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CA SB 1323

Title: Criminal procedure: competence to stand trial.
Author: Henry I. Stern

Summary
SB 1323, as amended, Menjivar. Criminal procedure: competence to stand trial. (1) Existing law prohibits a person from being tried or adjudged to punishment while that person is mentally incompetent. Existing law establishes a process by which a defendant’s mental competency is evaluated and if the defendant is found incompetent to stand trial, the proceedings are suspended while the defendant receives treatment, with the goal of restoring the defendant to competency.Existing law, if a doubt is raised as to the mental competence of a defendant, requires the court, either on the request of counsel or on its own motion, to hold a hearing, as specified, to determine the mental competence of the defendant.This bill would instead, in lieu of a hearing, allow an evaluation of the defendant by one or 2 licensed psychologists or psychiatrists and would require them to submit a report, as specified, to the court. The bill would allow the court, if neither party objects to the reports of these experts, to make a determination based upon these reports. The bill would also require the court to make a determination regarding the defendant’s capacity to make decisions regarding the administration of antipsychotic medication.This bill would, if either party objects to the court making a determination based on the reports, require a hearing to be held to determine the competence of the defendant. The bill would apply a presumption of competence to the defendant and would place the burden of proof upon the party seeking a finding of incompetence. The bill would, as specified, require the hearing to be held by jury trial or bench trial.(2) Existing law, in the case of a defendant charged with a felony, requires that, upon a finding of mental incompetence, the proceedings be suspended until the defendant regains competence. Existing law prescribes a program of pretrial diversion for defendants with a diagnosed mental disorder whose disorder was a significant factor in the commission of their offense. Under existing law, persons charged with certain offenses, including murder, rape, sexual abuse of a child, and possession of a weapon of mass destruction, are ineligible for diversion.This bill would require the court, upon a finding of mental incompetence of a defendant charged with a felony that is not ineligible for diversion, to determine if it is in the interests of justice to restore the defendant to competence. The bill would require the court, if the restoration of the defendant’s mental competence is not in the interests of justice, to hold a hearing to consider granting mental health diversion or other programs to the defendant, as specified.If a defendant is returned to court having not been restored to mental competence, this bill would require the defendant to be presumed incompetent and be returned to treatment, as specified.(3) The bill would make other conforming changes.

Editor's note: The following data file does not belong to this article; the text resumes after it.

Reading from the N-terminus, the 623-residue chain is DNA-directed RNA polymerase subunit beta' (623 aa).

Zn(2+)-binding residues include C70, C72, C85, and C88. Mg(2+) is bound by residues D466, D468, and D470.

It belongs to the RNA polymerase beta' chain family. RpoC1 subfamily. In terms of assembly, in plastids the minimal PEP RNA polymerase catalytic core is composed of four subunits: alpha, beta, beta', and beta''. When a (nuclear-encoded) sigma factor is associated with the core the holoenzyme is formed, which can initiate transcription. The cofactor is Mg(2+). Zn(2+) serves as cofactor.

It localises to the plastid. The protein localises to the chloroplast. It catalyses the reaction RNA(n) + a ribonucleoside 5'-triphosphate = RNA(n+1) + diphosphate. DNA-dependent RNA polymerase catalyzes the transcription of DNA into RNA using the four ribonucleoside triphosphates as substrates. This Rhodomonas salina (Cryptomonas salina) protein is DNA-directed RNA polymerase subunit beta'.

Status
From committee with author's amendments. Read second time and amended. Re-referred to Com. on PUB. S.

Bill Documents
CA SB 1323 - 06/11/24 - Amended Assembly
06/11/24 - CA SB 1323 (06/11/24 - Amended Assembly)


CA SB 1323 - 05/16/24 - Amended Senate
05/16/24 - CA SB 1323 (05/16/24 - Amended Senate)

CA SB 1323 - 03/21/24 - Amended Senate
03/21/24 - CA SB 1323 (03/21/24 - Amended Senate)

CA SB 1323 - 02/16/24 - Introduced
02/16/24 - CA SB 1323 (02/16/24 - Introduced)

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Author Details


  • Henry Stern - D
    Senator - State Senate - CA

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